Quilty died December 2, 1976 at a hospital in Toronto.[9][37] He was interred at Notre-Dame Cemetery in Ottawa, with his wife's family in section 20, lot 5043.[43]


In 1966, Quilty was inducted into both the Ottawa Sport Hall of Fame,[4] and the Canadian Football Hall of Fame.[2][5] In 1973, he was inducted in the inaugural class of the Ottawa Gee-Gees Football Hall of Fame.[7] Quilty attended the opening of the Canadian Football Hall of Fame building in Hamilton, Ontario on September 14, 1973, at a mass induction ceremony for all of the previous 38 inductees.[44] In 1975, he was inducted into Canada's Sports Hall of Fame,[1] and attended a mass induction ceremony on August 23, 1975, for previous inductees of the Hockey Hall of Fame and the Canadian Football Hall of Fame.[45]


  1. ^ a b c d e f g h i j k l m n o "Sylvester 'Silver' Quilty". Canada's Sports Hall of Fame. 1975. Retrieved 2019-12-16.
  2. ^ a b c d e f g "Sylvester P. "Silver" Quilty". Canadian Football Hall of Fame. 1966. Retrieved 2018-12-17.
  3. ^ a b c d e f McKenzie, Bob (December 21, 1966). "Modern Day Football Strictly Coach's Game". Winnipeg Free Press. Winnipeg, Manitoba. p. 44.Free to read
  4. ^ a b c d "Sylvester 'Silver' P. Quilty". Ottawa Sport Hall of Fame. 1966. Retrieved 2018-12-17.
  5. ^ a b c d e f g h "Five Others Named To Grid's Hall". Winnipeg Free Press. Winnipeg, Manitoba. November 25, 1966. p. 38.Free to read
  6. ^ a b "Team History". Gee-Gees Football History. Gee-Gee's Football Alumni Association. Retrieved 2018-12-17.
  7. ^ a b c d e "Sylvester Quilty". uOttawa Gee-Gees. 1973. Retrieved 2018-12-17.
  8. ^ a b c "Football". Winnipeg Free Press. Winnipeg, Manitoba. September 13, 1912. p. 7.Free to read
  9. ^ a b c d Ferguson, Bob (2005). Who's Who in Canadian Sport, Volume 4. Markham, Ontario: Fitzhenry & Whiteside Ltd. p. 363. ISBN 1-55041-855-6.
  10. ^ "Quilty With College". Winnipeg Free Press. Winnipeg, Manitoba. September 23, 1912. p. 7.Free to read
  11. ^ "Eastern Football Series Will Open Saturday Next". Winnipeg Free Press. Winnipeg, Manitoba. September 28, 1912. p. 26.Free to read
  12. ^ "Silver Quilty to Join McGill". Winnipeg Tribune. Winnipeg, Manitoba. September 19, 1914. p. 25.Free to read
  13. ^ a b "New President of Canadian Hockey Associaiton a Prominent Sportsman". Winnipeg Free Press. Winnipeg, Manitoba. March 29, 1924. p. 19.Free to read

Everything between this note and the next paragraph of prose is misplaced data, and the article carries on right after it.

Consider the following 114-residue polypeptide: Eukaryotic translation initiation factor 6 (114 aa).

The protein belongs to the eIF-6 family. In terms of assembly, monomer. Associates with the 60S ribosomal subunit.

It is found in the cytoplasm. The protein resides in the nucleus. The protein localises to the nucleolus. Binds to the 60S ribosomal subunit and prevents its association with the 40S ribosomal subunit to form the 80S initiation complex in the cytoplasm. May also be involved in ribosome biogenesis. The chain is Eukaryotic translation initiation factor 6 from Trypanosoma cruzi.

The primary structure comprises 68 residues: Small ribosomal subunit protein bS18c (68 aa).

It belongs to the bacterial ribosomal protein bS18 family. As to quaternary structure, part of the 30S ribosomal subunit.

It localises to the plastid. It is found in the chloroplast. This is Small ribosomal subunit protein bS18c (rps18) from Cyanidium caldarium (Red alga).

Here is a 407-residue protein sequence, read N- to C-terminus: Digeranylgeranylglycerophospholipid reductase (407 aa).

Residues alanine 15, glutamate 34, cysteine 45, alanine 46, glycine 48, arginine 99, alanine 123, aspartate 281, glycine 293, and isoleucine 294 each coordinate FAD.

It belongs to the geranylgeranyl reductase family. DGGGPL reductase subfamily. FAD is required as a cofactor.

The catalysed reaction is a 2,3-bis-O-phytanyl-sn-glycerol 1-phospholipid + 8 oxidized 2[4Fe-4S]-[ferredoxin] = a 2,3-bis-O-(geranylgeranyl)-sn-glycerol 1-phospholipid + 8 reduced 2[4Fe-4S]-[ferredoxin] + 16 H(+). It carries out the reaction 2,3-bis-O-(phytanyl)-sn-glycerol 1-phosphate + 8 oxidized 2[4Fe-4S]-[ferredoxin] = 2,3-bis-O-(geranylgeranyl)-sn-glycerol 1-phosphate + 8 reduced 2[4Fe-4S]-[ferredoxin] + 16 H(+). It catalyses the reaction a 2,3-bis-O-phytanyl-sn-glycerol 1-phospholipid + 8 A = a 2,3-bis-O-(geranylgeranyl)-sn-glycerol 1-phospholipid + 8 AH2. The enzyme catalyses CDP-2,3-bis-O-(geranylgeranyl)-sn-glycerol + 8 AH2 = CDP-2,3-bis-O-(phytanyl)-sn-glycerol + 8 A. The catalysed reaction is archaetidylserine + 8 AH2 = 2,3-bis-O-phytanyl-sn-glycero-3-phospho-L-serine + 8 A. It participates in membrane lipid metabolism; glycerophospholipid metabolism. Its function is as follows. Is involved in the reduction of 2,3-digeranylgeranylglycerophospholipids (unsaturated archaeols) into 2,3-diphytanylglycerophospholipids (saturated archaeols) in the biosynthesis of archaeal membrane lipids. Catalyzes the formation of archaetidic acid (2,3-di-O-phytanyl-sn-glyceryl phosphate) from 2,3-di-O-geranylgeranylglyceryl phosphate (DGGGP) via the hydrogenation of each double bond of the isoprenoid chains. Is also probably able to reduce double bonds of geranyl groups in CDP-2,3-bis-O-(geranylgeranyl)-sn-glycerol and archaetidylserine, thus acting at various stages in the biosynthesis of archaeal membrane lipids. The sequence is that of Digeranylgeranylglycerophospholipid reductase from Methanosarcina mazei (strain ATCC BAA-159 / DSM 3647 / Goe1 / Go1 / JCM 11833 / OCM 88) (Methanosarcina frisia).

14. ^ "Silver Quilty's Coaching History". CFLdb Statistics. Retrieved 2018-12-17.
  15. ^ a b "Past Officers". Hockey Canada. Retrieved 2018-04-16.
  16. ^ a b Constitution, By-laws, Regulations, History. Gloucester, Ontario: Canadian Amateur Hockey Association. May 1990. pp. 125–126.
  17. ^ a b c "Silver Quilty New President Canadian Hockey Association". Winnipeg Tribune. Winnipeg, Manitoba. March 29, 1924. p. 14.Free to read
  18. ^ a b c "Quilty Succeeds "Toby" Sexsmith as Hockey Leader". Winnipeg Free Press. Winnipeg, Manitoba. March 29, 1924. p. 19.Free to read
  19. ^ "Sport Salad". Winnipeg Tribune. Winnipeg, Manitoba. January 29, 1925. p. 12.Free to read
  20. ^ "Allan Cup Games For Winnipeg Is Latest Report". Winnipeg Tribune. Winnipeg, Manitoba. February 14, 1925. p. 14.Free to read
  21. ^ "Winnipeg To Get Allan Cup Games". Lethbridge Herald. Lethbridge, Alberta. February 16, 1925. p. 3.Free to read
  22. ^ "President Confirms Allan Cup Voting". Winnipeg Tribune. Winnipeg, Manitoba. February 21, 1925. p. 11.Free to read
  23. ^ "Finals In Allan Cup Play-offs". Lethbridge Herald. Lethbridge, Alberta. February 23, 1925. p. 8.Free to read
  24. ^ "Canadian Hockey Association Officials Reach Decision". Winnipeg Free Press. Winnipeg, Manitoba. February 25, 1925. p. 12.Free to read
  25. ^ "Fort Frances Team Stays In Winnipeg". Winnipeg Tribune. Winnipeg, Manitoba. March 9, 1925. p. 11.Free to read
  26. ^ a b c "S.P. "Silver" Quilty Re-elected Leader". Winnipeg Tribune. Winnipeg, Manitoba. March 25, 1925. p. 12.Free to read
  27. ^ "Hockey Men At Banquet". Winnipeg Tribune. Winnipeg, Manitoba. March 25, 1925. p. 12.Free to read
  28. ^ "Calgary Juniors To Play Duluth Teams". Winnipeg Free Press. Winnipeg, Manitoba. March 17, 1925. p. 16.Free to read
  29. ^ "Amateur Hockey Moguls Start Annual Session". Winnipeg Tribune. Winnipeg, Manitoba. March 23, 1925. p. 2.Free to read
  30. ^ "Would Reduce Width of Goal Keeper's Pads or Strap them Closer to Net Guardian's Legs". Medicine Hat News. Medicine Hat, Alberta. March 24, 1925. p. 2.Free to read
  31. ^ "Get Series By Default". Brandon Daily Sun. Brandon, Manitoba. March 18, 1926. p. 4.Free to read
  32. ^ "Dr. Sandercock Is Hockey Head". Lethbridge Herald. Lethbridge, Alberta. March 27, 1926. p. 6.Free to read
  33. ^ "Varsity Slight Favorites Over Montreal Victorias". Winnipeg Free Press. Winnipeg, Manitoba. March 23, 1928. p. 8.Free to read
  34. ^ "Allan Cup Finals Will Be Decided At Winnipeg". Winnipeg Free Press. Winnipeg, Manitoba. December 8, 1928. p. 35.Free to read
  35. ^ "Memorial Shield". Winnipeg Free Press. Winnipeg, Manitoba. April 11, 1933. p. 8.Free to read
  36. ^ "Marriage Records for Sylvester Quilty and Catherine Boyle". Ancestry.ca. Retrieved 2019-06-05.
  37. ^ a b "Quilty, Sylvester P. (Silver)". Ottawa Citizen. Ottawa, Ontario. December 3, 1976. p. 33.
  38. ^ "Ont. woman dies, 92". Winnipeg Tribune. Winnipeg, Manitoba. May 14, 1935. p. 2.Free to read
  39. ^ "Obituary: J.J. Quilty". Lethbridge Herald. Lethbridge, Alberta. October 14, 1944. p. 7.Free to read
  40. ^ a b "John Quilty". Legends of Hockey. Hockey Hall of Fame. Retrieved 2018-12-17.
  41. ^ "Calder Trophy To John Quilty". Winnipeg Tribune. Winnipeg, Manitoba. March 22, 1941. p. 23.Free to read
  42. ^ "Quilty Pleases Canucks". Winnipeg Tribune. Winnipeg, Manitoba. October 22, 1940. p. 14.Free to read
  43. ^ Interment Directory, Ottawa, Ontario: Notre-Dame Cemetery, 2019
  44. ^ "Mass Induction of Canadian Football Stars". Winnipeg Free Press. Winnipeg, Manitoba. September 14, 1973. p. 47.Free to read
  45. ^ "Canada's Stars Under One Roof". Winnipeg Free Press. Winnipeg, Manitoba. August 22, 1975. p. 54.Free to read